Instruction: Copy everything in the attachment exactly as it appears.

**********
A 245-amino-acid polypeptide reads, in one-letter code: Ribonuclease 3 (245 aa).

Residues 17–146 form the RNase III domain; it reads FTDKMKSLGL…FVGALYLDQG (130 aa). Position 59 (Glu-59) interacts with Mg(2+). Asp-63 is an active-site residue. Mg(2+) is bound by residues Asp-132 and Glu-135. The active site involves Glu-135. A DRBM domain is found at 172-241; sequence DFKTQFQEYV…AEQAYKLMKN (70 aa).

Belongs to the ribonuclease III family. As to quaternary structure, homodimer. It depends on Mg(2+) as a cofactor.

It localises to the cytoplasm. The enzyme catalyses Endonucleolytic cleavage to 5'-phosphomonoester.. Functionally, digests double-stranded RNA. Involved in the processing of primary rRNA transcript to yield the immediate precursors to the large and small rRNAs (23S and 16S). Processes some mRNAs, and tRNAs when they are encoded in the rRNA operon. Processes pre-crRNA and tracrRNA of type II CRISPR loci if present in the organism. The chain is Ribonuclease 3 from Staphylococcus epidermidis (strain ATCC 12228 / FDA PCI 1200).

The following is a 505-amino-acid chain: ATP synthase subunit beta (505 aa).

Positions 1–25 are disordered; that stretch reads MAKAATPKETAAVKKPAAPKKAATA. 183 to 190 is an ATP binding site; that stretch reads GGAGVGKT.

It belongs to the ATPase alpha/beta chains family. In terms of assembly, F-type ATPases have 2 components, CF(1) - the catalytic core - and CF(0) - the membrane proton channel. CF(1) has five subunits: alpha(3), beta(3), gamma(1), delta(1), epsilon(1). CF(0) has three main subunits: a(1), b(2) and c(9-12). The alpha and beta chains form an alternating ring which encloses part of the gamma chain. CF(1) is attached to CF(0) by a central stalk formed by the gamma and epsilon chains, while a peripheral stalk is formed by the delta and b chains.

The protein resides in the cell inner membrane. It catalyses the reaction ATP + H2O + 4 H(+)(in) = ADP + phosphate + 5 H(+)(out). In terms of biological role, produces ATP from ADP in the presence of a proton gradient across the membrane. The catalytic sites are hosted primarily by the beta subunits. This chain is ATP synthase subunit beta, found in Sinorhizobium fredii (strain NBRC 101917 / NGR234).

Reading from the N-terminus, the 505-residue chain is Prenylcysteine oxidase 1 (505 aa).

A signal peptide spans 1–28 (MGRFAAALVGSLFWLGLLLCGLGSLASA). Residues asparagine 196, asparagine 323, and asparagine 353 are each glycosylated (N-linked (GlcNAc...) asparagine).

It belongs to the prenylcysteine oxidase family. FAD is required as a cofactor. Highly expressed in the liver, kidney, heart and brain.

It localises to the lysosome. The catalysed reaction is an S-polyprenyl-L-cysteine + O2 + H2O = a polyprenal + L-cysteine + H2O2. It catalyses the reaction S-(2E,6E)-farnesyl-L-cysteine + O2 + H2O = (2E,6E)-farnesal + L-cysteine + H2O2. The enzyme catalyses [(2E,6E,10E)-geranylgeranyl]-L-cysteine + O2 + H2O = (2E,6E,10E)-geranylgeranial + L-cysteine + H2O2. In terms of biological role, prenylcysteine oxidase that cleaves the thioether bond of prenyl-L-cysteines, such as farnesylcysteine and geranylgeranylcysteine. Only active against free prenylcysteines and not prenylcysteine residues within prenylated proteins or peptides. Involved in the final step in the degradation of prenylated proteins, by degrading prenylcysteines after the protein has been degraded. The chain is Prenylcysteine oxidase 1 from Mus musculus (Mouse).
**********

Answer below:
A 245-amino-acid polypeptide reads, in one-letter code: Ribonuclease 3 (245 aa).

Residues 17–146 form the RNase III domain; it reads FTDKMKSLGL…FVGALYLDQG (130 aa). Position 59 (Glu-59) interacts with Mg(2+). Asp-63 is an active-site residue. Mg(2+) is bound by residues Asp-132 and Glu-135. The active site involves Glu-135. A DRBM domain is found at 172-241; sequence DFKTQFQEYV…AEQAYKLMKN (70 aa).

Belongs to the ribonuclease III family. As to quaternary structure, homodimer. It depends on Mg(2+) as a cofactor.

It localises to the cytoplasm. The enzyme catalyses Endonucleolytic cleavage to 5'-phosphomonoester.. Functionally, digests double-stranded RNA. Involved in the processing of primary rRNA transcript to yield the immediate precursors to the large and small rRNAs (23S and 16S). Processes some mRNAs, and tRNAs when they are encoded in the rRNA operon. Processes pre-crRNA and tracrRNA of type II CRISPR loci if present in the organism. The chain is Ribonuclease 3 from Staphylococcus epidermidis (strain ATCC 12228 / FDA PCI 1200).

The following is a 505-amino-acid chain: ATP synthase subunit beta (505 aa).

Positions 1–25 are disordered; that stretch reads MAKAATPKETAAVKKPAAPKKAATA. 183 to 190 is an ATP binding site; that stretch reads GGAGVGKT.

It belongs to the ATPase alpha/beta chains family. In terms of assembly, F-type ATPases have 2 components, CF(1) - the catalytic core - and CF(0) - the membrane proton channel. CF(1) has five subunits: alpha(3), beta(3), gamma(1), delta(1), epsilon(1). CF(0) has three main subunits: a(1), b(2) and c(9-12). The alpha and beta chains form an alternating ring which encloses part of the gamma chain. CF(1) is attached to CF(0) by a central stalk formed by the gamma and epsilon chains, while a peripheral stalk is formed by the delta and b chains.

The protein resides in the cell inner membrane. It catalyses the reaction ATP + H2O + 4 H(+)(in) = ADP + phosphate + 5 H(+)(out). In terms of biological role, produces ATP from ADP in the presence of a proton gradient across the membrane. The catalytic sites are hosted primarily by the beta subunits. This chain is ATP synthase subunit beta, found in Sinorhizobium fredii (strain NBRC 101917 / NGR234).

Reading from the N-terminus, the 505-residue chain is Prenylcysteine oxidase 1 (505 aa).

A signal peptide spans 1–28 (MGRFAAALVGSLFWLGLLLCGLGSLASA). Residues asparagine 196, asparagine 323, and asparagine 353 are each glycosylated (N-linked (GlcNAc...) asparagine).

It belongs to the prenylcysteine oxidase family. FAD is required as a cofactor. Highly expressed in the liver, kidney, heart and brain.

It localises to the lysosome. The catalysed reaction is an S-polyprenyl-L-cysteine + O2 + H2O = a polyprenal + L-cysteine + H2O2. It catalyses the reaction S-(2E,6E)-farnesyl-L-cysteine + O2 + H2O = (2E,6E)-farnesal + L-cysteine + H2O2. The enzyme catalyses [(2E,6E,10E)-geranylgeranyl]-L-cysteine + O2 + H2O = (2E,6E,10E)-geranylgeranial + L-cysteine + H2O2. In terms of biological role, prenylcysteine oxidase that cleaves the thioether bond of prenyl-L-cysteines, such as farnesylcysteine and geranylgeranylcysteine. Only active against free prenylcysteines and not prenylcysteine residues within prenylated proteins or peptides. Involved in the final step in the degradation of prenylated proteins, by degrading prenylcysteines after the protein has been degraded. The chain is Prenylcysteine oxidase 1 from Mus musculus (Mouse).